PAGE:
One thing our founders feared most was a president under the influence of a foreign power. The evidence indicates this likely explains the behavior of the man in the White House. The threat to us all transcends petty, partisan bickering. The signs are clear - whether our President is telling the world “Putin didn’t do it“ or withholding aid the Ukrainians desperately need to defend their nation against the Russians. When your Constitutionally commanded responsibility to judge our President is thrust upon you, please think more of posterity than platitudes. The Constitution is more important than your career. History will be watching. 🇺🇸


This is one of the funniest things I have ever read. Mike is a yuge supporter of Dump who tramples on the Constitution on a daily basis. Also, let's talk about how much you want bipartisanship, shall we Mike? All one needs to do is ask how many of the 100+ bills that have passed the House have been brought to the Senate floor? All the Senate does under Moscow Mitch is confirm the highly partisan judges that Dump nominates. Mike wants you to just take his word for how much he loves the constitution without actually looking at his, and the rest of the GOP's, actions.


Jumpin’ Gee Willikers, Mike! What an amazing descent! And you've been along for the ride! I’m talking about the collapse of the mighty Party of Lincoln into the cowering Party of Trump. If I could forget the crying toddlers in cages and our President’s groveling before Putin - while our farmers face another unsold harvest - I might sincerely shed a tear or two. But, Mike, there’s a great way to get out in front of all this. Why not petition the RNC to replace that tired old elephant as the party’s mascot? May I suggest the banana🍌? Not only is it emblematic of your new “Banana Republican” Party, but the color is so appropriate. 🤡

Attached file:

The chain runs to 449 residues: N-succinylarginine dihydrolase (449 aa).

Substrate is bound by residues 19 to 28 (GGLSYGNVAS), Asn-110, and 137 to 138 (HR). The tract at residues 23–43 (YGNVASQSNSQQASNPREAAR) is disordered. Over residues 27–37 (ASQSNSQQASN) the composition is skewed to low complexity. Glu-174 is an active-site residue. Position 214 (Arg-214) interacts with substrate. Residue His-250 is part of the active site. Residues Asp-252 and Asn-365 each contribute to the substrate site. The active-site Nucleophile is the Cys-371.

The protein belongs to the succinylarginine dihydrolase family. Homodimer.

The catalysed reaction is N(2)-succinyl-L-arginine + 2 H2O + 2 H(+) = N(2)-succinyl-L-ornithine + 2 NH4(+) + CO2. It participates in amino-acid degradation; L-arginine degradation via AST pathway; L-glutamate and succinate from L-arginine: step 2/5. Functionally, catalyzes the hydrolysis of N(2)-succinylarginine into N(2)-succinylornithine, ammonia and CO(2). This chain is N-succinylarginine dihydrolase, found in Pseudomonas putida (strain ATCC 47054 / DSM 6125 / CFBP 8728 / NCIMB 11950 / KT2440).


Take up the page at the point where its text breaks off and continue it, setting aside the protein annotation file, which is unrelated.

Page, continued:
Senator Rounds, I know things are moving quickly, but please appreciate the old-fashioned guts just shown by Iowa’s Senator Grassley. While the rest of your Party attacks, threatens and puts a bounty on the “whistleblower,” Senator Grassley is defending both the whistleblower and our Constitution. Meanwhile, the best you can do is serve up these platitudes about the Constitution and bipartisanship. If you can’t find your courage when your country needs you, you might consider whether your Country needs you after Trump is gone.




Senator Rounds uses a Lincoln quote which is oddly appropriate. Lincoln's said those words campaigned for John C. Fremont in the 1856 Presidential campaign. Pro-slavery Southerns were threatening to secede if the anti-slaver Fremont won the election. The interference with the Constitution Lincoln was speaking against was secession. Donald Trump just invoked a new civil war. Invoking civil war was once a third rail of modern American presidential rhetoric. Where Lincoln was attempting to hold the Union together, Trump is threatening to tear it apart. Mike Rounds and the Republican party in general need to figure out is they stand: with Lincoln and the Constitution or with Trump and chaos.